I’m really glad we made it to Florence before the Jersey Invasion dropped a gang of guidettes into the birthplace of Michelangelo. Although I’m sure they feel quite at home amongst the various Guess stores and Footlockers, I was disappointed that there is no legitimate shopping in this city. But I did have two of my more memorable food experiences during my short stay.
Across the Ponte Vecchio, away from the crowds and endless gelaterias, was a very small, simple, organic eatery with a mostly vegetarian menu called Cinque 5 (Piazza della Passera, 1, T:+39-055-274-1583). This is where I had the magical molten delight called focaccia di formaggio, a Ligurian specialty that is essentially a cheese-stuffed pizza cooked until it becomes a lava flow.
It wasn't like what we know as focaccia at all. The dough is closer to a pita or lavash dough, rather than spongy bread. I was in salty, rich heaven.
My co-pilot started with a simple salad that I wanted to share because the concept behind the bowl almost seems revolutionary next to our deep-fried taco salad bowls. Very thin, light, and crisp = less guilt!
The interesting thing I found in a lot of Italy was German beer served instead of Italian. I love German beer just fine, but when in Rome, I want Roman beer!
One of my regrets was not trying the traditional Jewish Roman-style artichoke called carciofi di Giuda. Deep fried, it’s like the Roman-Jewish version of Chili’s Awesome Blossom. In Florence, I saw carciofi (artichoke) on the menu and ordered it, hoping I’d get lucky but ended up with deep-fried battered artichokes. Big distinction although they were delicious nonetheless.
Nowhere near as good as what we had in Panzano-en-Chianti but it was good to try different versions.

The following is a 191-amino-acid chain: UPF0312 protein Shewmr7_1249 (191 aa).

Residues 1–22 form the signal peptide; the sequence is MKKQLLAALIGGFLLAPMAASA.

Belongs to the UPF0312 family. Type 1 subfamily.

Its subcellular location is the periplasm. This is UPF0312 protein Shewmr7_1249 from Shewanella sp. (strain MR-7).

Definitely the best and most unforgettable meal I had the entire trip was the gnudi at the enoteca Pitti Gola e Cantina. I had heard the word before but, even as the owner himself said, “This dish is 30 years in the making! You will not get this anywhere!”
Perfect balls of ricotta, asparagus, and flour sitting in an über-rich sauce of the same, with shaved pecorino on top.
The cheese plate here will also go down in history. We had to wait for a little while for the cheese because the farmer hadn’t brought it yet. Yes, that’s correct. The farmer makes only sheep’s milk cheese and delivers to only 15 restaurants in ALL of Tuscany, and ours was one of them. I’ve had phenomenal cheeses before, but these really take the cake. They may look simple in the photo but they each had such an elevated, incredible flavor. There was even one that was a straight-up pepperjack!
The reason we went to this restaurant initially was because we overheard a private tour guide mention it at a winery we visited in Chianti. I specifically went because she mentioned the triangoli di tartufi (stuffed triangle pasta with shaved truffles).
Fortunately for us, that was actually the least exciting dish of the evening. Normally truffles for me would trump all but it really couldn’t hold a match to the gnudi.
As is typical for landlocked interior regions, the cuisine is made up of mostly breads, pastas, and cheeses, while the coastal regions are made up of mostly seafood and fresh vegetables. So while heavy at times, ultimately you can expect nothing less than rich and delicious from Florentine cuisine.
Next stop: Liguria!
*Jerkey was born in Tehran, raised in Berkeley, and now living in sunny Los Angeles. She enjoys playing XBOX, making pizza, and playing XBOX while eating pizza.